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Lachninae : Eulachnini : Cinara oregonensis


Cinara oregonensis

Pine cone aphid

On this page: Identification & Distribution Other aphids on the same host

Identification & Distribution

Available descriptions of this aphid of Cinara oregonensis are rather inadequate and sometimes conflicting. Wilson (1915) described adult apterae as shining brown, with the dorsum dusky to black, and (after mounting) with a dark black band from the base of the abdomen to the cauda. Palmer (1952) and subsequent authors described them as shining, light brick-red to rust-red. The images here show most apterae to be brick red with dusky pleural bands, but a few larger individuals (adults?) have the entire dorsum dusky to black (see dark aphid top of first picture below). The antennae are pale yellow with the apices of segments III-V and all of segment VI dark. The rostrum is long, reaching to the tip of the abdomen or slightly beyond. The abdomen has broad transverse sclerotized bars on tergites VII and VIII. The legs are mainly pale, but with knees, apices and distal two-thirds of the tibiae dusky. Hairs are fine, fairly numerous, erect, and on the tibiae are 1.5 times the tibial diameter. The siphuncular cones are black and rather small, each bearing 15-20 hairs. The cauda is rounded and dark. The body length of adult Cinara oregonensis apterae is 2.5-3.0 mm.

Images above copyright Ward Strong under a Creative Commons Attribution 3.0 License.

The alate viviparous female is dark brown to black; the abdomen has the dorsum of each segment black. Antennal segment III has about 3 to 6 irregular-sized round secondary rhinaria of medium size; segment IV has 1-2, and segment V has 2.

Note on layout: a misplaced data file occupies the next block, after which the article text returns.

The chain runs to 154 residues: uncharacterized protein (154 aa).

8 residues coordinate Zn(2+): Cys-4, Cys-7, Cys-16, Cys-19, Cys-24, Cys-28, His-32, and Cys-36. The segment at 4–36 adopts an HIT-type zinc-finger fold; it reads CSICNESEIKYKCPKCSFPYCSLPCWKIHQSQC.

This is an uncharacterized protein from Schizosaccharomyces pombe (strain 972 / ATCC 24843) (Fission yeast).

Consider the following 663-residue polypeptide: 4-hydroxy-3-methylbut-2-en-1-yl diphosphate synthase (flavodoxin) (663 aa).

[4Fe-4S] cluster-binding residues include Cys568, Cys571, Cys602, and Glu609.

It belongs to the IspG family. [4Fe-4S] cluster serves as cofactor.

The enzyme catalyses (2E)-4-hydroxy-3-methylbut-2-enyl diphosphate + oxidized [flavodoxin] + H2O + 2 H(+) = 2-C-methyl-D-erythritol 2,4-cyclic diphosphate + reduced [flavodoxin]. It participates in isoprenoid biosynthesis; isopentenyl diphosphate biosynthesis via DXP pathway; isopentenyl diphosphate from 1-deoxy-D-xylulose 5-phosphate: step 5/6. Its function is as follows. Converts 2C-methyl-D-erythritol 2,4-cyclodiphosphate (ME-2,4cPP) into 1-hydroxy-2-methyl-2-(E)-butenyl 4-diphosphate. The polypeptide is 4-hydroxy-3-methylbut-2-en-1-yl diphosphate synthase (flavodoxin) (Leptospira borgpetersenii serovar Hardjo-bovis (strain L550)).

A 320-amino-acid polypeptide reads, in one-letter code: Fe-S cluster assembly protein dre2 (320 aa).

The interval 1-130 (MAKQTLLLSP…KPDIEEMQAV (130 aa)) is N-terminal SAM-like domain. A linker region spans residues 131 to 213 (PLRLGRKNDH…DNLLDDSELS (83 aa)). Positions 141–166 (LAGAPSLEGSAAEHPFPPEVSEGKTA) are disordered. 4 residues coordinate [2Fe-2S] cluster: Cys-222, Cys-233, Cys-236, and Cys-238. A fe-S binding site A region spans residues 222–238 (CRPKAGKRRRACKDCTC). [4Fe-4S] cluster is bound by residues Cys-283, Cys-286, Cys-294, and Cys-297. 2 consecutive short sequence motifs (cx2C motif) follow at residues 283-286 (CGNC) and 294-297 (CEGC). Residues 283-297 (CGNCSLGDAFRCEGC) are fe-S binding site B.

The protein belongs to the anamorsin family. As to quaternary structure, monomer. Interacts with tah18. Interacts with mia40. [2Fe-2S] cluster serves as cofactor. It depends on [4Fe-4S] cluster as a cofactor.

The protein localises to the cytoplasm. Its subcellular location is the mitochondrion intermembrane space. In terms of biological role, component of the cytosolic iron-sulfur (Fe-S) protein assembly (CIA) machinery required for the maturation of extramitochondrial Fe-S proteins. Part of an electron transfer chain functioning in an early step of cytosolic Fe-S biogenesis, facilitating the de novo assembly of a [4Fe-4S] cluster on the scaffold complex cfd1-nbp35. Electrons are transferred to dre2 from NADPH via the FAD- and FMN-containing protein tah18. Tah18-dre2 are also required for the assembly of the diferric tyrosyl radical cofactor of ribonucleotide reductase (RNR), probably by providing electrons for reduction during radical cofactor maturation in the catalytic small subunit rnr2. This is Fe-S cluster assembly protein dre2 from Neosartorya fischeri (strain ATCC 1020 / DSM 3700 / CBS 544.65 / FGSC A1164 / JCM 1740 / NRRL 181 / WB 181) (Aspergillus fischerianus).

Cinara oregonensis is monoecious on lodgepole pine (Pinus contorta) and ponderosa pine (Pinus ponderosa). It has so far only been found living among scales of young cones, but Wilson (1915) suggested that this species may extend its feeding to the shoots later in the season. Palmer (1926, 1952), however noted that the second generation nearly all acquired wings and migrated to newly developed cones. In September-October oviparae and apterous males developed, and eggs were laid on the underside and at the bases of scales of cones. She found the species apparently rare, but abundant where occurring, noting they were difficult to detect on account of their protective coloration, unless their presence was betrayed by the attendant ants. The pine cone aphid is found in western USA and Canada.


Other aphids on the same host

Cinara oregonensis has been recorded on 2 pine species (Pinus contorta, Pinus ponderosa).


We are grateful to Ward Strong for making his images of Cinara oregonensis available for use under a creative commons licence.

We have used the species accounts and keys given by Wilson (1915) and Palmer (1926) (both as Lachnus oregonensis) and Palmer (1952), together with information from Roger Blackman & Victor Eastop in Aphids on Worlds Plants. We fully acknowledge these authors and those listed in the reference sections as the source for the (summarized) taxonomic information we have presented. Any errors in information are ours alone, and we would be very grateful for any corrections. For assistance on the terms used for aphid morphology we suggest the figure provided by Blackman & Eastop (2006).

Useful weblinks


  • Palmer, M.A. (1926). Life history studies of seven described species of the genus Lachnus. Annals of the Entomological Society of America 19(3), 300-330. (p. 311) Abstract

  • Palmer, M.A. (1952). Aphids of the Rocky Mountain Region: including primarily Colorado and Utah, but also bordering area composed of southern Wyoming, southeastern Idaho and northern New Mexico. Thomas Say Foundation, Denver. Full text

  • Wilson, H.F. (1915). Miscellaneous aphid notes, chiefly from Oregon. Transactions of the American Entomological Society 41(2), 85-108. (p. 103) Full text